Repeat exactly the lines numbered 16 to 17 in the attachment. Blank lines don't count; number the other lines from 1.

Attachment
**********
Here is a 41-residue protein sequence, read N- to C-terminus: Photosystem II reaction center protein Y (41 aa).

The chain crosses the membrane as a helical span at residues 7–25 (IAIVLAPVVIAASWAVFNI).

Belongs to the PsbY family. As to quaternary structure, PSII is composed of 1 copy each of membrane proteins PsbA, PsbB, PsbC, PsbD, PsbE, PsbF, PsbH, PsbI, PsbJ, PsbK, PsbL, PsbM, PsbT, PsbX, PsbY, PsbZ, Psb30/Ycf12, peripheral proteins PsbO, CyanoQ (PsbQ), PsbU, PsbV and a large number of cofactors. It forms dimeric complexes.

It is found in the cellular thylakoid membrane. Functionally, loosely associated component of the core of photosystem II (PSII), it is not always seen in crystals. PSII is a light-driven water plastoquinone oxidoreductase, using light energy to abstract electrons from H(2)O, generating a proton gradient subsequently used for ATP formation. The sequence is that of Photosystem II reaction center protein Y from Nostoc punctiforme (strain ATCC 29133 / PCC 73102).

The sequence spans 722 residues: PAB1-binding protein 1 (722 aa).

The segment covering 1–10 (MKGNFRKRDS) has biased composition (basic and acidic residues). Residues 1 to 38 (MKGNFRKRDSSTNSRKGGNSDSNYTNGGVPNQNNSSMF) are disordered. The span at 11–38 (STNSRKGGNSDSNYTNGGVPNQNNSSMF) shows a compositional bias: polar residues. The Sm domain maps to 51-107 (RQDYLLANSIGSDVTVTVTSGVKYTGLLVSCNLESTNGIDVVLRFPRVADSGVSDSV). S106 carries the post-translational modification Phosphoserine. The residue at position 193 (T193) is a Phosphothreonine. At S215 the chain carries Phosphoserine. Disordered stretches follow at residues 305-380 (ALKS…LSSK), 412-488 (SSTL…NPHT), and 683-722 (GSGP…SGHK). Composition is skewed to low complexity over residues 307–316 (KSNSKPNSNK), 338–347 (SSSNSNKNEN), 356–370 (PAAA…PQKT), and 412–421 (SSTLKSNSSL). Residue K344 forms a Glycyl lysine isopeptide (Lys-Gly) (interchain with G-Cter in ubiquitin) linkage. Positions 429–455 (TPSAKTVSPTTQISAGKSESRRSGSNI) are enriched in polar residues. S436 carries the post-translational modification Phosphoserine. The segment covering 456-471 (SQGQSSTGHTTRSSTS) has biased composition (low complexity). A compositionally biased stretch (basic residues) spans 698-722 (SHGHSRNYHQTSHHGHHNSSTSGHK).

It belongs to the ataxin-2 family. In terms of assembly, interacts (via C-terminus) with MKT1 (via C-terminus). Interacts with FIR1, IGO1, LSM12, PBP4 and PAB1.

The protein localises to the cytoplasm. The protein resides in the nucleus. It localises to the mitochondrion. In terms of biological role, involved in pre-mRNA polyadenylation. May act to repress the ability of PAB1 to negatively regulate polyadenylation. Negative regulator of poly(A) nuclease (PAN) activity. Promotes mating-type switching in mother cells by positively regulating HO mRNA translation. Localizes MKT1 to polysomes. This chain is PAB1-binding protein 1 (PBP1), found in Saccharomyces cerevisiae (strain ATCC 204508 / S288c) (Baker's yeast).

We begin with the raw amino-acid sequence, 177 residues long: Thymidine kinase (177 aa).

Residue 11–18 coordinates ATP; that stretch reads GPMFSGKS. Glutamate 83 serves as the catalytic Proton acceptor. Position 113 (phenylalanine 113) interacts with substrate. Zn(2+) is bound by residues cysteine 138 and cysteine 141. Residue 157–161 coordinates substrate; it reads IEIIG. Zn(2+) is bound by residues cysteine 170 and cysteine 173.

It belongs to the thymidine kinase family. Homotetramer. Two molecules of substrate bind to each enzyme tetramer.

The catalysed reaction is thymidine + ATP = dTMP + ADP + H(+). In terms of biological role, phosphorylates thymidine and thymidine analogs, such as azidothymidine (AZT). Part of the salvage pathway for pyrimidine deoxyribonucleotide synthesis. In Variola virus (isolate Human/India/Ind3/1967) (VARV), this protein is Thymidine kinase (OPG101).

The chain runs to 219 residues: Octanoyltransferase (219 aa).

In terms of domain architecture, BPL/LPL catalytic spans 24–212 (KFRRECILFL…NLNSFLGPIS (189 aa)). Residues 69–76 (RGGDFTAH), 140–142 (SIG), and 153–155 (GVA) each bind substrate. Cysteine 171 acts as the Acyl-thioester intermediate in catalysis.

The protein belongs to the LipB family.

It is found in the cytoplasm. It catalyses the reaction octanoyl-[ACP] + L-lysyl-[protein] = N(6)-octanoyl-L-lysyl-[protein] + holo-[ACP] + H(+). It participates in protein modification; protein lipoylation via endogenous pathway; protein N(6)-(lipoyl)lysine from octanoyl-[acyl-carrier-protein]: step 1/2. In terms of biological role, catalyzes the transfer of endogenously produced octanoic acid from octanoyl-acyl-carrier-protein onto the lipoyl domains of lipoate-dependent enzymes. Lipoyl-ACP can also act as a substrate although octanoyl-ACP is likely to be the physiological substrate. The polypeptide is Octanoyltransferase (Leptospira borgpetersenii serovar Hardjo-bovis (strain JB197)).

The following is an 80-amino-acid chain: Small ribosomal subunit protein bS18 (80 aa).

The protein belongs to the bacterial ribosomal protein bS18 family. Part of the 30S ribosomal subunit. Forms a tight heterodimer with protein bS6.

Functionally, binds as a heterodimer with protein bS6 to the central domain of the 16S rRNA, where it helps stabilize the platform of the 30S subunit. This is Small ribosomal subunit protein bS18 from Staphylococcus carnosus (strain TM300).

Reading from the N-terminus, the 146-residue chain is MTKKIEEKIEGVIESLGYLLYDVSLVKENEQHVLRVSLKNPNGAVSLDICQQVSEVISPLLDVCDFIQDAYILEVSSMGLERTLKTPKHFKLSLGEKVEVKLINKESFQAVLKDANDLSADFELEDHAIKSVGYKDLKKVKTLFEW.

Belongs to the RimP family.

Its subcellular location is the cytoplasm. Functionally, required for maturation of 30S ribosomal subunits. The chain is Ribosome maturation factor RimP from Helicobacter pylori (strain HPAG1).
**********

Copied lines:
It is found in the cytoplasm. It catalyses the reaction octanoyl-[ACP] + L-lysyl-[protein] = N(6)-octanoyl-L-lysyl-[protein] + holo-[ACP] + H(+). It participates in protein modification; protein lipoylation via endogenous pathway; protein N(6)-(lipoyl)lysine from octanoyl-[acyl-carrier-protein]: step 1/2. In terms of biological role, catalyzes the transfer of endogenously produced octanoic acid from octanoyl-acyl-carrier-protein onto the lipoyl domains of lipoate-dependent enzymes. Lipoyl-ACP can also act as a substrate although octanoyl-ACP is likely to be the physiological substrate. The polypeptide is Octanoyltransferase (Leptospira borgpetersenii serovar Hardjo-bovis (strain JB197)).

The following is an 80-amino-acid chain: Small ribosomal subunit protein bS18 (80 aa).